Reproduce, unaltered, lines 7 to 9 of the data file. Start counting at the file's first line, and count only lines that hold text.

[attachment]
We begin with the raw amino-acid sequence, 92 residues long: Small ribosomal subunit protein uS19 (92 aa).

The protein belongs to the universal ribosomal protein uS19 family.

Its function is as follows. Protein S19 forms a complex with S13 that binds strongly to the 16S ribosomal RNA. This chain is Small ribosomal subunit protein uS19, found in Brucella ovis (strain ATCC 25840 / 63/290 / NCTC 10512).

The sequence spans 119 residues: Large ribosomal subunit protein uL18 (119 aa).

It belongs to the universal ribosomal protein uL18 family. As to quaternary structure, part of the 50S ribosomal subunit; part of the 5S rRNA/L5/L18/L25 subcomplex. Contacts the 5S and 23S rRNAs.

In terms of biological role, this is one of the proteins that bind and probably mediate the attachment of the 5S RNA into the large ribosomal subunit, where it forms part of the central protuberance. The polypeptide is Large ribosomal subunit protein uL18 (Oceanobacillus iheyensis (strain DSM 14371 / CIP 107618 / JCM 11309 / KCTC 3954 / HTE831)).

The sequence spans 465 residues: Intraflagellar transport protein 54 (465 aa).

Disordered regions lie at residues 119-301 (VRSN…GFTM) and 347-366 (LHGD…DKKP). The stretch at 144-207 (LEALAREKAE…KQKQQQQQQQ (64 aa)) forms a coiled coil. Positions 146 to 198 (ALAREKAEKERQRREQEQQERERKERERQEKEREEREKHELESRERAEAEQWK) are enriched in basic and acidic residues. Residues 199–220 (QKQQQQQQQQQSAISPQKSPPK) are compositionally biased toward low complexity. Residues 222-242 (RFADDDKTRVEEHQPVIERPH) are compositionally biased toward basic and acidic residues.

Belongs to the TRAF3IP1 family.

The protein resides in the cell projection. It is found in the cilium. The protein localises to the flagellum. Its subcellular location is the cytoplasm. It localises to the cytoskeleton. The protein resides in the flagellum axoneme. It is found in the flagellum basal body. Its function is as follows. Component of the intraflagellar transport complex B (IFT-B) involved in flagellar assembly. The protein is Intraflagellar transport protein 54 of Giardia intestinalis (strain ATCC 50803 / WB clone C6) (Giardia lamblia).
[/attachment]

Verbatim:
The sequence spans 465 residues: Intraflagellar transport protein 54 (465 aa).

Disordered regions lie at residues 119-301 (VRSN…GFTM) and 347-366 (LHGD…DKKP). The stretch at 144-207 (LEALAREKAE…KQKQQQQQQQ (64 aa)) forms a coiled coil. Positions 146 to 198 (ALAREKAEKERQRREQEQQERERKERERQEKEREEREKHELESRERAEAEQWK) are enriched in basic and acidic residues. Residues 199–220 (QKQQQQQQQQQSAISPQKSPPK) are compositionally biased toward low complexity. Residues 222-242 (RFADDDKTRVEEHQPVIERPH) are compositionally biased toward basic and acidic residues.

Belongs to the TRAF3IP1 family.